Brief description

This study was conducted from December 1979 to December 1981 to determine the diet of Siphonaria diemenensis in the high and low intertidal zone on the rocky shore at Griffith Point, San Remo, Victoria.

Gut contents analysis indicated that in both zones the limpets were feeding primarily on encrusting brown algae (e.g. Ralfsia verrucosa and Scytosiphon lomentaria). In an experimental manipulation, limpets were excluded from 15 x 15cm areas of rock to determine the change in algae cover in the presence and absence of limpets. Two runs of this experiment were conducted in Zone 1 from February to September and from September to December in 1980. The change in algae cover during the experiment was generally greater in the exclusion plots. This supports conclusions from the gut contents analysis, that encrusting brown algae form the major part of the diet of S.diemenensis.

A growth experiment was conducted from 5 September to 15 November 1981 in Zone 1. There were 12 enclosures (15 x 15cm) with 15 limpets in each. Three enclosures were assigned to each of the 4 treatments; Ralfsia, Scytosiphon, scraped or bare. At the end of the experiment, 5 individuals were collected from each enclosure and their shell lengths and dry tissue weights measured. The mean shell length and dry tissue weights were greater in the Ralfsia and Scytosiphon treatments compared to the bare and scraped indicating that the presence of brown algae can be beneficial to this species of limpet.

Algal abundances were monitored throughout this study by analysing photographs of permanently marked quadrats (50 x 50cm) at each of the study sites (3 sites in Zone 1 and 2 sites in Zone 2). Photographs were taken at monthly intervals from December 1979 to December 1981. In Zone 1, there was a clear seasonal trend in algae cover with a minimum cover in summer (January to March) and a maximum in spring (August to December). In Zone 2, there was no seasonal trend but a 100% cover of encrusting brown algae at all times.

Individual adults were marked in both zones in April 1980 (42 in Zone 1 and 43 in Zone 2) and again in January 1981 (104 in Zone 1 and 66 in Zone 2) by cementing a small numbered label to the shell with a clear epoxy resin. The positions of marked individuals were measured regularly over a period of 8 weeks in 1980 and 1981. Over 70% of individuals were observed to home back to their original positions after 8 weeks with the remainder moving to new positions. Limpets were observed to begin to move at least 1 hour before being exposed to air on a receding tide, and to cease movement between 1 and 2 hours after they were uncovered.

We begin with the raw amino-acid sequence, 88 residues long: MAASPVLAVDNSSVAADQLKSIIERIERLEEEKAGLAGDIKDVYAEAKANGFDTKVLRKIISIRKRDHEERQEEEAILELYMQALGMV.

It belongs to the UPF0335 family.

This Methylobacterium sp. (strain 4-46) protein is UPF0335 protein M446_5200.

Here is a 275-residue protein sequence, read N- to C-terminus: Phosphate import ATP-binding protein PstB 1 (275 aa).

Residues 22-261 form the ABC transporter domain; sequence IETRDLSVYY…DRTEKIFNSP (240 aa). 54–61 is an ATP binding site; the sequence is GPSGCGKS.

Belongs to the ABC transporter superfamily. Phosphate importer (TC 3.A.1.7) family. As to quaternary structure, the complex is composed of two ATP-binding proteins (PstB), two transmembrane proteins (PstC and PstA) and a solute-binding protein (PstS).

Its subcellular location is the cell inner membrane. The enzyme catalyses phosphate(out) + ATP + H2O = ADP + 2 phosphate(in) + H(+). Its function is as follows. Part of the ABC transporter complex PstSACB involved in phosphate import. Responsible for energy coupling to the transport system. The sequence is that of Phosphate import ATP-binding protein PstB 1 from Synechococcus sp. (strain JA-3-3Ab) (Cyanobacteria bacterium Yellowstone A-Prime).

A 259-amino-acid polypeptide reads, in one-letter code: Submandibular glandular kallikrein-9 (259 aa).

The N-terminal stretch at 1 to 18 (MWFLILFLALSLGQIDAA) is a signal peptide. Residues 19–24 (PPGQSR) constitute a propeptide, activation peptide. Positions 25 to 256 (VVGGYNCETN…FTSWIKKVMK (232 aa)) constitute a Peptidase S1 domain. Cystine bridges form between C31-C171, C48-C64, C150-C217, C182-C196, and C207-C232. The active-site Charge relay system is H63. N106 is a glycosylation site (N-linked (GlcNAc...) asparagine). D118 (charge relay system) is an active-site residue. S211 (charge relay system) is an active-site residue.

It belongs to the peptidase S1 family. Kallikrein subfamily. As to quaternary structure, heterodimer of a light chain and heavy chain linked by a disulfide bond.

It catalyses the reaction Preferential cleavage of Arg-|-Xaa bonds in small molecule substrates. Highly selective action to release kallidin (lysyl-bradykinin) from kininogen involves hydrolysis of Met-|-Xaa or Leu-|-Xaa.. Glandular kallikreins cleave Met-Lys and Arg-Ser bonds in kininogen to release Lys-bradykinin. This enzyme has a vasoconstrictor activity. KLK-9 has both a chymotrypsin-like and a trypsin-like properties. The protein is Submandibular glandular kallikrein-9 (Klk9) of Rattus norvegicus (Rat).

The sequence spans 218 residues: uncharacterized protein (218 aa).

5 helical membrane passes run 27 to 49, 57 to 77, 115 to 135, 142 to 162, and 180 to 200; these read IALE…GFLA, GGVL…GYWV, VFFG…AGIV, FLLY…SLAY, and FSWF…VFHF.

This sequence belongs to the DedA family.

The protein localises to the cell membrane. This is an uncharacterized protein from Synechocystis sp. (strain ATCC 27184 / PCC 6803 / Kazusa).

Lineage

GUT CONTENTS:
Twenty, actively feeding adults were collected from Zone 1 and 2 on falling tides in July and December 1980. The limpets were immediately fixed in 10% formalin and later dissected and gut contents analysed under a binocular microscope. There was no quantitative dietary analysis, just a general qualitative description.

EXCLUSION EXPERIMENT:
Limpets were removed from 15 x 15cm enclosures that were made using steel mesh as described in the parent record. A control enclosure containing limpets was placed on the adjacent rock. Colour photographs were taken at monthly intervals of each replicate treatment and control enclosure and the change in percent cover of algal was estimated.

GROWTH EXPERIMENT:
Three enclosures were assigned to each of the 4 treatments, which were (1) 'bare', no macroalgae on substrate, (2) 'Ralfsia', substrate had an 80% cover of encrusting brown algae, (3) 'Scraped', all encrusting algae were removed and (4) 'Scytosiphon', substrate had an 80% cover of erect fronds of Scytosiphon lomentaria. At the end of the experiment, 5 individuals were collected from each enclosure and their shell lengths and dry tissue weights measured.

ALGAL ABUNDANCES:
The percentage cover of bare rock, ralfsoid crust and any other macroalgae was determined from the photographs using an image analyser.

ACTIVITY PATTERNS:
The positions of individual limpets were determined after an individual had stopped moving, by measuring its distance from 2 permanently fixed screws. The proportion of limpets homing to their original position and the proportion of limpets homing to new positions were recorded. Qualitative descriptions of the limpet activity patterns were made from regular observations over the experimental period.

Notes

Credit
Littlejohn, Murray, Dr

Issued: 30 05 1985

Data time period: 1979-12 to 1981-12

This dataset is part of a larger collection

145.4,-38.55

145.4,-38.55

Identifiers
  • global : 783f8540-e8ac-11dc-a271-00188b4c0af8